You can also download the interview using this link (mp3).

Transition To A Bio Economy Photo Album

What We Need To Know

Peggy CaswellWhat we know and what we need to know was Peggy Caswell’s, USDA-ERS, topic here at the Farm Foundation Transition To A Bio Economy conference. She says we need to know things about how farmers or the providers of biofuels and feed stocks are going to have to change the way they do business. She used the example of having to look at different types of contracts and financing.

She said that ethanol companies are going to need a consistent and reliable source of product and that farming by nature is very variable. So farmers will be taking big risks and that’s why contracting will be necessary. She also calls for a lot more research, something we heard earlier in the program from other speakers.

You can listen to my interview with Peggy here:

You can also download the interview using this link (mp3).

Transition To A Bio Economy Photo Album

Chevron in Biofuels

We heard from Chevron here at the Transition To A Bio Economy conference since according to Paul Bryan, the company has made a major commitment to biofuels. He says they created a biofuels business unit about 2 years ago. Their focus is on 2nd generation biofuels that use non-food crops.

His talk focused on the integration in the biopetroleum business. He describes that as using bio-derived fuels that work with the existing petroleum infrastructure. One of the projects they’re involved with uses micro algae and he’s saying that it will be about 5 to 15 years before it’s in full volume production.

You can listen to my interview with Paul here:

You can also download the interview using this link (mp3).

Post Update: Photo removed at Mr. Bryan’s request.

Transition To A Bio Economy Photo Album

Ethanol Investing Decline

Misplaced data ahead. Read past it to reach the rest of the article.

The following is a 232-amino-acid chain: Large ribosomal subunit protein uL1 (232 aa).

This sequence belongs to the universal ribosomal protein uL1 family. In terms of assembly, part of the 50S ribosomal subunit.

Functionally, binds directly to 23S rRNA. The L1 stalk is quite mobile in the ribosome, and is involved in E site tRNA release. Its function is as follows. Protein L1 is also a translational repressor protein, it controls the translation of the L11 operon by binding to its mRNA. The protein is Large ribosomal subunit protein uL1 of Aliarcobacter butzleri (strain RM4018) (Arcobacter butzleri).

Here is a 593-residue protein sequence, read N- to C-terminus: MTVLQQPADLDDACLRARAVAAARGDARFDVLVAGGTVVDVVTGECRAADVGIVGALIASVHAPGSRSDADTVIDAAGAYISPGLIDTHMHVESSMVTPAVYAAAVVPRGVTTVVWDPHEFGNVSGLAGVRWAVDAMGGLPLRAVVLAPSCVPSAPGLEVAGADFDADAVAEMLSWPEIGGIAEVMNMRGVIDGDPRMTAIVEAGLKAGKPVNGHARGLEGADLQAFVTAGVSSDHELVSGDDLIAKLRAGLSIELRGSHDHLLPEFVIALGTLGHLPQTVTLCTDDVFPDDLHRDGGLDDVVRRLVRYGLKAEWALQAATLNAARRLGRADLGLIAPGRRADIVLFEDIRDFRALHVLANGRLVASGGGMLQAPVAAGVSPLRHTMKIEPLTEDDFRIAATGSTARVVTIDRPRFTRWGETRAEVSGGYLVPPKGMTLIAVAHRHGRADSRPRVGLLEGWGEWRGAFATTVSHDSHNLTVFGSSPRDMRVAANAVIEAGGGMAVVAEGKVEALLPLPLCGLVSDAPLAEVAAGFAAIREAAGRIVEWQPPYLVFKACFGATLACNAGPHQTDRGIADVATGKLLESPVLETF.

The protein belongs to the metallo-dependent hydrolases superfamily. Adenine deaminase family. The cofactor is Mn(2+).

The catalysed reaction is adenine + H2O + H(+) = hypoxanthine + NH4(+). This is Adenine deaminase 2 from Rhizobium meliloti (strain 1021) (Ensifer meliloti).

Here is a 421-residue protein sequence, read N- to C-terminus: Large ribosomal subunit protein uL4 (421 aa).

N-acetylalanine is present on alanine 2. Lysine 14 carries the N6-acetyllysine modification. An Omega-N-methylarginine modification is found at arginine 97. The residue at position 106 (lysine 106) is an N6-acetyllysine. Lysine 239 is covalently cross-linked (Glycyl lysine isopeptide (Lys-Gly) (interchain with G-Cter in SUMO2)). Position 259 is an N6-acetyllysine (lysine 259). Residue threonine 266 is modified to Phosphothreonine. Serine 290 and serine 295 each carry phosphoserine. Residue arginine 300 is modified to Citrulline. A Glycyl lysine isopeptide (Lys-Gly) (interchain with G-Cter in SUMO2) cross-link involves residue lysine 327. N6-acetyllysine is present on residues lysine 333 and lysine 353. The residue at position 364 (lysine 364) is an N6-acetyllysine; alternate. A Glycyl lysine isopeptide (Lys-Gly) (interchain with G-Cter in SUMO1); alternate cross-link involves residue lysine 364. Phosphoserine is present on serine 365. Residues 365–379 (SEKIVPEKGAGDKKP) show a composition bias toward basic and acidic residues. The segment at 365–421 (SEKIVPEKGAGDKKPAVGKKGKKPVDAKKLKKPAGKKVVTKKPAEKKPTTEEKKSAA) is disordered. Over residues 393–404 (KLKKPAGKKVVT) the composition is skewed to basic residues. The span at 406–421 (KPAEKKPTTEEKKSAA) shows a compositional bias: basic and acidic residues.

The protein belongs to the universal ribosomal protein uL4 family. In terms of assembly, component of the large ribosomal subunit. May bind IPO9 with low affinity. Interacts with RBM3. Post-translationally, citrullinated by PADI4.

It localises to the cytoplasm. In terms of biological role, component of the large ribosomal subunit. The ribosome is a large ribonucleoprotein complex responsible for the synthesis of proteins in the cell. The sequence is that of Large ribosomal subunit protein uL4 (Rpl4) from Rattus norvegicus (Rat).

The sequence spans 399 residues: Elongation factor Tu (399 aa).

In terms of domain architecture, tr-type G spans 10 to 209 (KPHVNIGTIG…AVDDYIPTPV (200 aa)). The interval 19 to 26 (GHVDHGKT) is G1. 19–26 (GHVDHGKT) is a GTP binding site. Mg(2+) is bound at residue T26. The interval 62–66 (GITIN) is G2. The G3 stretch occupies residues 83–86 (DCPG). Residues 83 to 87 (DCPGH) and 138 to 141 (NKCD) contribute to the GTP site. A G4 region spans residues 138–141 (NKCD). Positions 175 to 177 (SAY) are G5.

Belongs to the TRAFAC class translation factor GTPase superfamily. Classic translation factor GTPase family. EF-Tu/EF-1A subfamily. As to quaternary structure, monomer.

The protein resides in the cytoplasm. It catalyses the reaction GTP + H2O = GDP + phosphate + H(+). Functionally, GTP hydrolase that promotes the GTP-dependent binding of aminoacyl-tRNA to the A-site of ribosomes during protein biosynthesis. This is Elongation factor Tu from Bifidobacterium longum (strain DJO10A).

Chris GroobeyThe issue of investment and financing for ethanol plants and bio refineries in general was addressed today by Chris Groobey, Baker & McKenzie, LLP. He works on project financing with investors and lenders and mostly in renewable fuels. He painted a pretty bleak picture.

In fact, he says the New York investment community is not interested in biofuels right now. He says they’re tapped out and that ethanol and biodiesel are not of interest to them at all. So with that being said, what’s next? He says there needs to be a combination of making more money from existing plants by co-locating other facilities or finding other sources of income from the same plant. He also thinks there needs to be more and bigger business structures.

He says this means we’re returning to more traditional models of rural development that take a longer term view. He recommends growing local agriculturally skilled management teams with people who understand farm risk.

You can listen to my interview with Chris here:

You can also download the interview using this link (mp3).

Transition To A Bio Economy Photo Album

More Bio Economy Research Needed

Gale BuchananOur USDA Under Secretary for Research, Education and Economics is Gale Buchanan. He was here at the Transition To A Bio Economy conference to talk about the need for research in a growing bio economy. In fact, he sees a need for a tremendous amount of research to address the opportunities presented by the whole energy picture.

He also talked about how impressed he was at last week’s Bio Energy Awareness Days in Washington, DC where 35 different universities made presentations.

You can listen to my interview with Gale here:

You can also download the interview using this link (mp3).

Transition To A Bio Economy Photo Album